The Bisbee Review’s own Christine Steele earned a huge honor this week when she was named a Perry and Alicia O’Brien Fellow for Public Service Journalism at the Marquette University College of Communications.
Just how big is this? The other two fellows for the 2016-17 academic year are Pulitzer Prize winners.
Steele told me she will spend much of her nine months in Milwaukee researching and writing about the issue of homelessness and the uneven services the homeless receive from private companies that have huge public contracts. She will work with Marquette journalism students who will help to research these issues and produce a spectacular piece of public service journalism with roots in Southern Arizona.
Steele’s opportunity began almost the moment she walked in the door at The Bisbee Review. …
“The day after I started (in April 2015), we had an officer-involved shooting,” she said. Police shot and killed a homeless man named Carlos Ramirez who charged an officer while holding a knife. Family said they had been trying to get Ramirez mental health services he needed but had been thwarted by the very bureaucracy that was ostensibly in place to help him. That reporting led Christine to a Missouri-based company with a contract for mental health services in more than a dozen states, including Arizona.
Steele wrote incremental stories on the shooting and a subsequent lawsuit, and like all good investigative reporters, she kept scratching away at a story with legs. Are these services readily available in small communities? Are the mentally ill capable of making service appointments on their own? Who is watching to see that private corporations fulfill their obligations in these instances?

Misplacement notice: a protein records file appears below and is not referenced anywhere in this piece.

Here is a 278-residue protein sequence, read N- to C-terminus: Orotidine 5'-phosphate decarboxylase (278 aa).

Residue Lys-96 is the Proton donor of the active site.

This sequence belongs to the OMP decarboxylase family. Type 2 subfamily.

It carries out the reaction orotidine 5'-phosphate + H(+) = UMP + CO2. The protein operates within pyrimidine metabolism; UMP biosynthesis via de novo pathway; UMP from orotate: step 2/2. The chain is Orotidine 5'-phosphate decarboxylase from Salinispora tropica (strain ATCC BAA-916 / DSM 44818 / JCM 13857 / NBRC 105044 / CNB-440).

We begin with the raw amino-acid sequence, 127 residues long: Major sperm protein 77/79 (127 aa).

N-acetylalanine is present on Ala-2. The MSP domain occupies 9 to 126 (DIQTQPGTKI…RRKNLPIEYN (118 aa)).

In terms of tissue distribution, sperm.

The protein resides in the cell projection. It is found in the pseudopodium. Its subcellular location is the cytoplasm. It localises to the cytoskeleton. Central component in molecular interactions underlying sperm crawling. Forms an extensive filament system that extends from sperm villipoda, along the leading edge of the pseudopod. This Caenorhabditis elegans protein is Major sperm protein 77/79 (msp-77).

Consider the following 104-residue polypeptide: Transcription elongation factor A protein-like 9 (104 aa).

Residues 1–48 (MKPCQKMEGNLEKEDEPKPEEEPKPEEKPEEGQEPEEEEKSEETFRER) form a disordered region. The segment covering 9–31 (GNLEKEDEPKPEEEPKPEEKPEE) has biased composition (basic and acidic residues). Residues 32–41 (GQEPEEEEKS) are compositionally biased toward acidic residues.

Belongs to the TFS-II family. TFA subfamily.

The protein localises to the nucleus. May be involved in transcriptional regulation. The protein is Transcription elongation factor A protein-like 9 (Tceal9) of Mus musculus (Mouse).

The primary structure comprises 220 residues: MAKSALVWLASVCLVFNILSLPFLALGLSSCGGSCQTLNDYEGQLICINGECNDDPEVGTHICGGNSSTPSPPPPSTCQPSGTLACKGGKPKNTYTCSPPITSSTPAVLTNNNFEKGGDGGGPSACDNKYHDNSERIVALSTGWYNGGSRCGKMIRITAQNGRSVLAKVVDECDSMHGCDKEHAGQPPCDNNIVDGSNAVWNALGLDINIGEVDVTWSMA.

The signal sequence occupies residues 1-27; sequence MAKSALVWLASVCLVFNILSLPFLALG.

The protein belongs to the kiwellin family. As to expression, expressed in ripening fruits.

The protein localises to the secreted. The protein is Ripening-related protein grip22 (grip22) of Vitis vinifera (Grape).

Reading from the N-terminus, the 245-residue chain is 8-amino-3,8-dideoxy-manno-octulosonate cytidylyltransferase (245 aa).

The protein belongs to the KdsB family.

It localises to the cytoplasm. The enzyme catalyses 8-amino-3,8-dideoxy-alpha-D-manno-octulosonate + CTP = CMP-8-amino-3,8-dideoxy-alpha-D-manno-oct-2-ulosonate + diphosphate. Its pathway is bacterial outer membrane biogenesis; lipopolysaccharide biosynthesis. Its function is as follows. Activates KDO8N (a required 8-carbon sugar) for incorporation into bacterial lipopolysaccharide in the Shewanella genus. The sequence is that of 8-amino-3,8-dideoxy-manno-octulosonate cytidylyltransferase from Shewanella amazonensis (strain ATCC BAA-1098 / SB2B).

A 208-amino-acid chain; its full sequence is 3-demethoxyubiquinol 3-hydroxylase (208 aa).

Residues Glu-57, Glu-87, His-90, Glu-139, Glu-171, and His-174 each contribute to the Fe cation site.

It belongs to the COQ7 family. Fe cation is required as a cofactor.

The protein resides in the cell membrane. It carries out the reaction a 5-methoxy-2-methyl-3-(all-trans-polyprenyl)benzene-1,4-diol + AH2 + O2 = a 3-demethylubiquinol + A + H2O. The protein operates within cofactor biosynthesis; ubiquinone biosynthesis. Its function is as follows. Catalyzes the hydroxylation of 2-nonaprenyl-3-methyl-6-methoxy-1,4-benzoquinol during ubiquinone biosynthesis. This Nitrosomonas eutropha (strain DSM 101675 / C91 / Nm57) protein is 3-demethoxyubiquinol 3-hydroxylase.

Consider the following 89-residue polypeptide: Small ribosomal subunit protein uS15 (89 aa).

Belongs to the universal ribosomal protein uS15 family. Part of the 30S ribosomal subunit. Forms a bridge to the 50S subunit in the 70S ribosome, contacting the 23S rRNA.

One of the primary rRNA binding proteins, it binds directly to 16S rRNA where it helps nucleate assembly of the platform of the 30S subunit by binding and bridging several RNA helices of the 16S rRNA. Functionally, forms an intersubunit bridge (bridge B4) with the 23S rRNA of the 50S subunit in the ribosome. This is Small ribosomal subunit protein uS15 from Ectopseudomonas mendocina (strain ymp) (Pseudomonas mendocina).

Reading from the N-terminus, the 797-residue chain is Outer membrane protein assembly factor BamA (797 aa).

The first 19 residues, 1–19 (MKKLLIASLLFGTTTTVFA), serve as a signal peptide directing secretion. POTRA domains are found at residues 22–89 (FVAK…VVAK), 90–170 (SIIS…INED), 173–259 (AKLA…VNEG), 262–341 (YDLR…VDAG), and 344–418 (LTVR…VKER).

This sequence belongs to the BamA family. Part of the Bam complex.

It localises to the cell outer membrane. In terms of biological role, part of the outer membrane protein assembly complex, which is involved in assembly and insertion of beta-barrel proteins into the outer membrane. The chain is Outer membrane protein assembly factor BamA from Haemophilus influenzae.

“There are a lot of questions and not enough answers,” she said. “It’s a big box of things to look at.”
In October, she saw notice of the O’Brien Fellowship on Facebook. She gave administrators her pitch. She flew to Milwaukee in February, where a panel interviewed six finalists. This week the university announced the winners, who also include Milwaukee Journal-Sentinel reporter Mark Johnson and Minneapolis Star-Tribune reporter Jackie Crosby.
One of the very best aspects of the Fellowship is the opportunity to work with ambitious, talented young journalists. Steele is hoping to bring one or more of them back to Bisbee for further reporting over the course of her project. That will undoubtedly be eye-opening for the students. Don’t be surprised if this network brings us in contact with the best and brightest of the new generation of journalists. It should also be a reminder to us all: Shoot for the stars. There are similar fellowships at Stanford, Harvard, Michigan and elsewhere. You can’t win if you do not play.
The end result remains a work in progress, obviously. But you can bet Christine’s Fellowship project will run in the Sierra Vista Herald and the Bisbee Review, if not other Wick newspapers.
Congratulations, Christine. Can’t wait to hear more about this exceptional project.